One by one, the erstwhile stars of the solar sector are coming back into the sunlight. Now it’s Suntech Power’s (STP) turn.
The Wuxi, China-based company saw its stock rally more than 12 percent to $41.75 Wednesday after earnings showed revenues in the second quarter were up 51 percent from the same quarter a year earlier to $480 million. Analysts had been expecting $439 million.
Net profit also beat expectations, rising to $65.2 million, or 38 cents per American depository receipt, better than the 32 cents per ADS Wall Street had been expecting.
Gross margins rose to 24.1 percent in the second quarter from 20.3 percent a year earlier. Pretty good in itself, but what investors liked was that the company said it saw polysilicon costs dropping 20 percent next year and that contracted prices over the coming year were better than expected.
In May, Suntech bought a minority stake in Chinese solar-wafer maker Shunda, sealing a 13-year supply agreement with the company. The company said in a conference call that 45 percent of its polysilicon came from the spot market in the second quarter, and that ratio should remain the same for the rest of 2008.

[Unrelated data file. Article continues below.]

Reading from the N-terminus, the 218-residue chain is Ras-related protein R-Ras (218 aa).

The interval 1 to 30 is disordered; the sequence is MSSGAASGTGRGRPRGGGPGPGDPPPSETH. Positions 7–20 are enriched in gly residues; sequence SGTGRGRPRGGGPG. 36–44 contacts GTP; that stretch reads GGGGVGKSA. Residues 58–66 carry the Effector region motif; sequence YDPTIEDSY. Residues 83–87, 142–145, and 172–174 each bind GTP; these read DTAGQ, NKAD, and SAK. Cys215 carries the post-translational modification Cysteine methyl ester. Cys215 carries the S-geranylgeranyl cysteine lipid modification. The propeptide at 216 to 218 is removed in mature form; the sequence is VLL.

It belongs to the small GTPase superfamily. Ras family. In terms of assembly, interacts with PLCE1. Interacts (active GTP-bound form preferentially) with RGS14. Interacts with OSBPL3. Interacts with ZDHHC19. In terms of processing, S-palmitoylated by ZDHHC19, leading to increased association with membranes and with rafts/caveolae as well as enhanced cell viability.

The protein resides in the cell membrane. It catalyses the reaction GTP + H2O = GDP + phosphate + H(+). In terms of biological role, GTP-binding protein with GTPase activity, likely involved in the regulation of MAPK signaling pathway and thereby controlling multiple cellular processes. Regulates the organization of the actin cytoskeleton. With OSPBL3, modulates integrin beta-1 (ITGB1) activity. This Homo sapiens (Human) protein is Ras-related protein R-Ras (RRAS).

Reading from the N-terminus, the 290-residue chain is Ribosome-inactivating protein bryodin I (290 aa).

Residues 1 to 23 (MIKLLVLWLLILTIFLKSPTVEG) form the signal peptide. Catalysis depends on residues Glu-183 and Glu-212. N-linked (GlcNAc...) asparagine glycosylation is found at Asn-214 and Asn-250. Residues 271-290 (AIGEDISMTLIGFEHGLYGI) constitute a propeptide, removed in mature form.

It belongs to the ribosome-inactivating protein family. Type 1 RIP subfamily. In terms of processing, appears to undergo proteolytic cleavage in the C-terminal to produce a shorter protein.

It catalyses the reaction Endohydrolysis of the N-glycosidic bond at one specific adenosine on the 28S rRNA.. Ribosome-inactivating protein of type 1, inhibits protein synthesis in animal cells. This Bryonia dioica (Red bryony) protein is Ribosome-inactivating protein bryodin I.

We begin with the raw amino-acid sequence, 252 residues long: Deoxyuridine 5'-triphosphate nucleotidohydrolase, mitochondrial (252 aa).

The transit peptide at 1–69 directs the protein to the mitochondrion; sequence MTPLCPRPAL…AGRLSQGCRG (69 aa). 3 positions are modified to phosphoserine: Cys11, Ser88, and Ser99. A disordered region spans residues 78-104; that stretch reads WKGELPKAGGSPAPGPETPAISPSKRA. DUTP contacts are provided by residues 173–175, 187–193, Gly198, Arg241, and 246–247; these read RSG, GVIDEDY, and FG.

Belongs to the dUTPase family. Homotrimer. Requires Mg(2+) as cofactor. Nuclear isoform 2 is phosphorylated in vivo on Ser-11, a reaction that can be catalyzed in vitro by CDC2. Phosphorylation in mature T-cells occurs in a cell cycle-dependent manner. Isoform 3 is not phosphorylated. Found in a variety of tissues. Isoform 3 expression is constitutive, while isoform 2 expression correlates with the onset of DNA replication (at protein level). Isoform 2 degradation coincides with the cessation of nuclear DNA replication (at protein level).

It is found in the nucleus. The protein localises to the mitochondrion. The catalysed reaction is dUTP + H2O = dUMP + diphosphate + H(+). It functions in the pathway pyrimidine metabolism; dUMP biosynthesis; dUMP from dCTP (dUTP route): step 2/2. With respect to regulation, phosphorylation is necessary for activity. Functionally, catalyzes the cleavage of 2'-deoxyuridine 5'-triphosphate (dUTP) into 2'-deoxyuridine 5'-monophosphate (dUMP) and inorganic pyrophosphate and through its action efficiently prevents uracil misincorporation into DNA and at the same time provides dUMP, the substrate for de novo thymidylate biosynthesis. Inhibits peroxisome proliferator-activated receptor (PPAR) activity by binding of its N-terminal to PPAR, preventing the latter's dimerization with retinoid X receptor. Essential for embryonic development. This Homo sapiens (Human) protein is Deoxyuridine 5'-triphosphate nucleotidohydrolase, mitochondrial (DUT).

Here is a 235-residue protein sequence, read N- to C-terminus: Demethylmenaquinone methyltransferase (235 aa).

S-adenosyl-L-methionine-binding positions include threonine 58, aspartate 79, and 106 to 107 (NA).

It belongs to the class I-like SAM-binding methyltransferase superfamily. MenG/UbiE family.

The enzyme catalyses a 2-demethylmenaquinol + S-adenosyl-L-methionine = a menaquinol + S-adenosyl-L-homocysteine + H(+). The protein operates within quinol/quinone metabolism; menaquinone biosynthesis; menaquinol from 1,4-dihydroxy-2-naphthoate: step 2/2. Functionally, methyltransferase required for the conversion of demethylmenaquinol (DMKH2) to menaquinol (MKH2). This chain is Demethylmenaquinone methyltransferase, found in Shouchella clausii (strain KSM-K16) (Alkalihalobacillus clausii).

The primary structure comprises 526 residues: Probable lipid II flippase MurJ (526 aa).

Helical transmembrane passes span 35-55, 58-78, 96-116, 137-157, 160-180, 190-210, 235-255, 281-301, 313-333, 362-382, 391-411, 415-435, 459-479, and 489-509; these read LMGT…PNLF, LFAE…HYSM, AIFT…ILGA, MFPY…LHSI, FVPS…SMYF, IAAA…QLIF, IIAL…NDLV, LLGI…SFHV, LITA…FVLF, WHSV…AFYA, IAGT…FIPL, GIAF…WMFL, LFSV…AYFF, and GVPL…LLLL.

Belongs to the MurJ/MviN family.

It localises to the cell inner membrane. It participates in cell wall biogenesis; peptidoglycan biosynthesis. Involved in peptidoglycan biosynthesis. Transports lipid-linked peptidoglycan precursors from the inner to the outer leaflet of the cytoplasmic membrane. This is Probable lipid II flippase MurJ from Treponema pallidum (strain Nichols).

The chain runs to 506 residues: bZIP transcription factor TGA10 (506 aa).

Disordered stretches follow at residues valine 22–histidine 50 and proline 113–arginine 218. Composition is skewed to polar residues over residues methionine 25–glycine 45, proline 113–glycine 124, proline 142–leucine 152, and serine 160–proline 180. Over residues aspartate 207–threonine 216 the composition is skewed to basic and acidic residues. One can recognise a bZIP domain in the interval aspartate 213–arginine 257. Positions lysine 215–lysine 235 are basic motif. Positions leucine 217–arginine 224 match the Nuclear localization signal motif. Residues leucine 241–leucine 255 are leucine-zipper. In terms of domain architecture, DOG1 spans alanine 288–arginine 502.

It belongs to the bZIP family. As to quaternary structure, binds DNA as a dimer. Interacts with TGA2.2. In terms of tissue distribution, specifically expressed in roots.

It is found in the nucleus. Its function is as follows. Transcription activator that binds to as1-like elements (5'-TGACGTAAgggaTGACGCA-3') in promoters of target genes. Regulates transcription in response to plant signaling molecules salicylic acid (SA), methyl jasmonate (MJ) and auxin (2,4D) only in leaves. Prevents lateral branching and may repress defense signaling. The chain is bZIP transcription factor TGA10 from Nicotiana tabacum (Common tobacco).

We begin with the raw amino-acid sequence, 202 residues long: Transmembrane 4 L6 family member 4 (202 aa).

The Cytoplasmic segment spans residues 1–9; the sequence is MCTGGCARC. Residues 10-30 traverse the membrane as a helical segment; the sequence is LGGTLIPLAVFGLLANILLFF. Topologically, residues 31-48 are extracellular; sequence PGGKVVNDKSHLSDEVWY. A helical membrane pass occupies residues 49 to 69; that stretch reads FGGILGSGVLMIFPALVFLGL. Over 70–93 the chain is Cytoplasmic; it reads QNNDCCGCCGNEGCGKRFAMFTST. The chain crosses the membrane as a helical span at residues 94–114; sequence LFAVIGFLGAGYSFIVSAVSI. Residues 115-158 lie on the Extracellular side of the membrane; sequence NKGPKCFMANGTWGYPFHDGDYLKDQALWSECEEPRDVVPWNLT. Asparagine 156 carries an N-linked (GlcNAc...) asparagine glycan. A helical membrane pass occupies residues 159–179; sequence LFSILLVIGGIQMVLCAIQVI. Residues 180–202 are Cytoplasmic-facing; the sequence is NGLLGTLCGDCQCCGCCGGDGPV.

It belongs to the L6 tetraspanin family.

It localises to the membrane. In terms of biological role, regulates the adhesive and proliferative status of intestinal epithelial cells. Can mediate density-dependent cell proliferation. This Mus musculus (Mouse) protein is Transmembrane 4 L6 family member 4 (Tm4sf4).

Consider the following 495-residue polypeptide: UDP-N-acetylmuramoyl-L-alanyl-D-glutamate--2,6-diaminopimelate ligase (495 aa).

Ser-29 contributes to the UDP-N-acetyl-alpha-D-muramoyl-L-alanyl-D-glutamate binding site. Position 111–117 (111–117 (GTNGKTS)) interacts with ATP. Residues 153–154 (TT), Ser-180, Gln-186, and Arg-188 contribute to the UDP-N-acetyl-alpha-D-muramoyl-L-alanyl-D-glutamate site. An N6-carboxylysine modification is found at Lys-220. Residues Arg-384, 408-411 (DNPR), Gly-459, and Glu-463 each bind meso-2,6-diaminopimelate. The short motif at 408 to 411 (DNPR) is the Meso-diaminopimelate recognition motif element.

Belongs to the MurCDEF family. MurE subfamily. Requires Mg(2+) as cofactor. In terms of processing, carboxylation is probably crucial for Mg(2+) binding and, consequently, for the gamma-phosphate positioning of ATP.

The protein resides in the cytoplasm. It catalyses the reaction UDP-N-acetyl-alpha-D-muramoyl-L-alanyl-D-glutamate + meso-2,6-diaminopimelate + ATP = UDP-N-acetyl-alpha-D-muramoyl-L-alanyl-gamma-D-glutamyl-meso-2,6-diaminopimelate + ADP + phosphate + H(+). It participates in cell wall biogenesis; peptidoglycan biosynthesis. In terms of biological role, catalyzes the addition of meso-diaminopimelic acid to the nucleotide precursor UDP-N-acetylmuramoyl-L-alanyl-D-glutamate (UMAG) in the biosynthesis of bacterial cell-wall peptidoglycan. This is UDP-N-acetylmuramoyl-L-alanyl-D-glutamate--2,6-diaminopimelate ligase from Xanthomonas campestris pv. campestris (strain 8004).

Then there was the other area of concern for Suntech: Spain, which has been signaling an end to its solar subsidies. Some 44 cents on the dollar that Suntech made last quarter came from Spain. But as CEO Zhengrong Shi said in a conference call, there may be other countries that would pick up any slack left from Spain.
“You look at the Italy market, the France market they’re getting very, very strong and we sort of can imagine the Italian market next year will be in the similar situation as the Spain market is this year, okay. Of course there is some uncertainty about the Spanish market… but still I mean with additional increase from other markets, we don’t see it as a big deal and also like France and Greece and Czechoslovakia and Korea there’s a full increase of demand and in Japan we reintroduced the subsidy and all this put together, I mean like we have signed the half contract like already in hand and we’re very close to close further contracts, so that all indicates the market is fairly strong.”
One thing I like Zhengrong Shi: He talks like most of us would on a phone call. And investors seemed to like what he said, like when Suntech raised its estimates for revenue in 2008 to a midpoint of $2.1 billion from the previous guidance of $2 billion.
So after a few long months of slumping, solar stocks are coming back one by one. First SunPower surged on its deal with PG&E, now Suntech. It’s may just be enough to give hope for a beaten-down sector with long-term potential.